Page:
Piano-less Playing Granny
Life Lessons

Piano-less Playing Granny

When I was a child my Grandmother had 2 pianos in the living room. I never saw her sit down and play them in 20 years. I was always banging on them as a little guy—secretly hoping that she would teach me.

Then she died.

I heard whispers from relatives later that she loved to sing, dance, and play the piano in her youth. I found an old newspaper article that celebrated her talents as a professional dancer—’Kathy was a ballerina savant’ it said.

She never once talked with me about that part of herself. At some point in her life, before I knew her, she lost the energy to create. Losing creativity must feel like dying while still alive. Moments of my life have felt like that.

My grandmother suffered from a deep trauma that she could never shake free from and that trauma squashed the creativity inside of her. The trauma poisoned the best part of herself. She really did die a small death in those moments. Unfortunately, her life took a turn for the worse the same year I came into this world.

Her husband, my mother’s father, left her the year I was born. My mother, modeling her father’s behavior, left me two years into my infancy—she handed me off to her broken mother. Trauma begets trauma begets trauma. The seeds of life are sown long before we hold the plow of destiny.

I only met my grandfather once. He was a hotshot surgeon in Orange County and I was invited to some big award dinner for his lifetime accomplishment of wielding a scalpel. The audience had no idea that he had cut out the heart of his entire family and that those individual family members would spend the rest of their lives repairing his inflected wounds. Most would never heal, limping toward death with a broken heart.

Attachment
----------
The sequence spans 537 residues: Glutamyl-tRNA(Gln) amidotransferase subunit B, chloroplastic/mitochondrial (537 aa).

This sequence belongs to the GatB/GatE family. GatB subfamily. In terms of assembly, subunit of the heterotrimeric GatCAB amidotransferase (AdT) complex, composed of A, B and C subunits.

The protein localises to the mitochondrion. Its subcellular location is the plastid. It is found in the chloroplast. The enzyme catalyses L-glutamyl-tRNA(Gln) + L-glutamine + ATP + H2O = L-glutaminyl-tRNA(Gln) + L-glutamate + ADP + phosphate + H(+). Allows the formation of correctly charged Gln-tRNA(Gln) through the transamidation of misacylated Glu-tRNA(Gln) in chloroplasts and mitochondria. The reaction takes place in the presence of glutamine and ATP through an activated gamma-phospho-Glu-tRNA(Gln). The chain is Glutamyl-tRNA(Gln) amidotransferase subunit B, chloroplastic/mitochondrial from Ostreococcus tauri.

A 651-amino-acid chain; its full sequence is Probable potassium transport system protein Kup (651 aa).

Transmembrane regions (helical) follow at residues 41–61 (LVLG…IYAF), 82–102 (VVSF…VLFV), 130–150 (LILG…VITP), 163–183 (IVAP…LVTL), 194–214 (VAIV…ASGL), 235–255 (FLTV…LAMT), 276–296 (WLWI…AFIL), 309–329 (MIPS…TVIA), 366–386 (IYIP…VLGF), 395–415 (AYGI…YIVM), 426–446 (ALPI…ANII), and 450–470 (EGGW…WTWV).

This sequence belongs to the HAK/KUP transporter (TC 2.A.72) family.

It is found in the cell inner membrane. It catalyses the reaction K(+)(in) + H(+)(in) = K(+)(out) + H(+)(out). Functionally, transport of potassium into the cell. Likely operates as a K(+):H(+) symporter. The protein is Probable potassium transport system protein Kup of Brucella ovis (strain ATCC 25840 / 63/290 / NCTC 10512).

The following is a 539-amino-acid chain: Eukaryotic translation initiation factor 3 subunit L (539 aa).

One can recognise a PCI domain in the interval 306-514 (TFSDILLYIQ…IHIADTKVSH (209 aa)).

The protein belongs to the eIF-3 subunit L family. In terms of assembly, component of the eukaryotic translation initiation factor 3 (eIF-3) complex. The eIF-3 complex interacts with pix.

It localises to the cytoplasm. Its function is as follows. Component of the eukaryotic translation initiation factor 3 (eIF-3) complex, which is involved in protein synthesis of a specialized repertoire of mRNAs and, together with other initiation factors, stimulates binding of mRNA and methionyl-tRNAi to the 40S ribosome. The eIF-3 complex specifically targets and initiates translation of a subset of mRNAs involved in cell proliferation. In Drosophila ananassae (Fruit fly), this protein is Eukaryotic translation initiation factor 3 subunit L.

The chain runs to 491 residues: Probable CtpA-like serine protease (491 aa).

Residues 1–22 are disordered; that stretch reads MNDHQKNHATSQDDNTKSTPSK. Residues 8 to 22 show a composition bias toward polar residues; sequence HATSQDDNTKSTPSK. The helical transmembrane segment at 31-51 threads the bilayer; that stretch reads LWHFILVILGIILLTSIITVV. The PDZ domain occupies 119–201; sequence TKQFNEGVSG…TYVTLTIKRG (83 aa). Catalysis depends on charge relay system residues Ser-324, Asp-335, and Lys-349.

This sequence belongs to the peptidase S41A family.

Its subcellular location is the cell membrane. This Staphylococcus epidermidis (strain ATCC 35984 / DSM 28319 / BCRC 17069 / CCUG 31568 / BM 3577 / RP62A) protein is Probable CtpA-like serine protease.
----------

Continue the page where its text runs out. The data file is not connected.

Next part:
At first, I blamed my mother for everything and held that anger for years. Then I turned that anger to my grandmother. It finally landed on my grandfather. The roulette wheel of anger followed me in my sleep and showed up in moments of darkness. But who knows what suffering my grandfather went through? It’s a sobering realization when you see the path so clearly. I wonder how far back the dominos of trauma extend?

Does everyone get a pass because the cards they were dealt didn’t give them the proper skills to maneuver life’s happy landscape? Can I really hold any resentment against my mother for dumping me into the lap of her tormented and broken elder? I did. Now I don’t.

I never understood why my grandmother kept those pianos—perhaps they were skeletons of a different part of herself, a reminder of who she once was before the trauma. She likely held a secret candle burning somewhere in her soul, looking for some light to make her way back to creativity. To love. To an open heart.

Those pianos were symbols of hope. Dreams lost but kept close enough to act as reminders. Yet the daily reminders weren’t strong enough to help her break free of the chains wrapped around her broken life. Symbols. Hopes. Dreams.

Some people create from suffering and others create to celebrate emotions inside themselves. Maybe there is no difference, a celebrated suffering is as valid as a celebrated joy. The real travesty is suppressed emotion that can’t make its way out. This is why I love creativity, it frees the good and bad in us. It heals the sorrows and heightens the joy. Creativity unlocks the darkness and allows it to move amongst the living. It is our life force.

I am grateful to be alive, to have hands that draw, fingers that type, eyes that see—canvases of possibility that call everything that is me.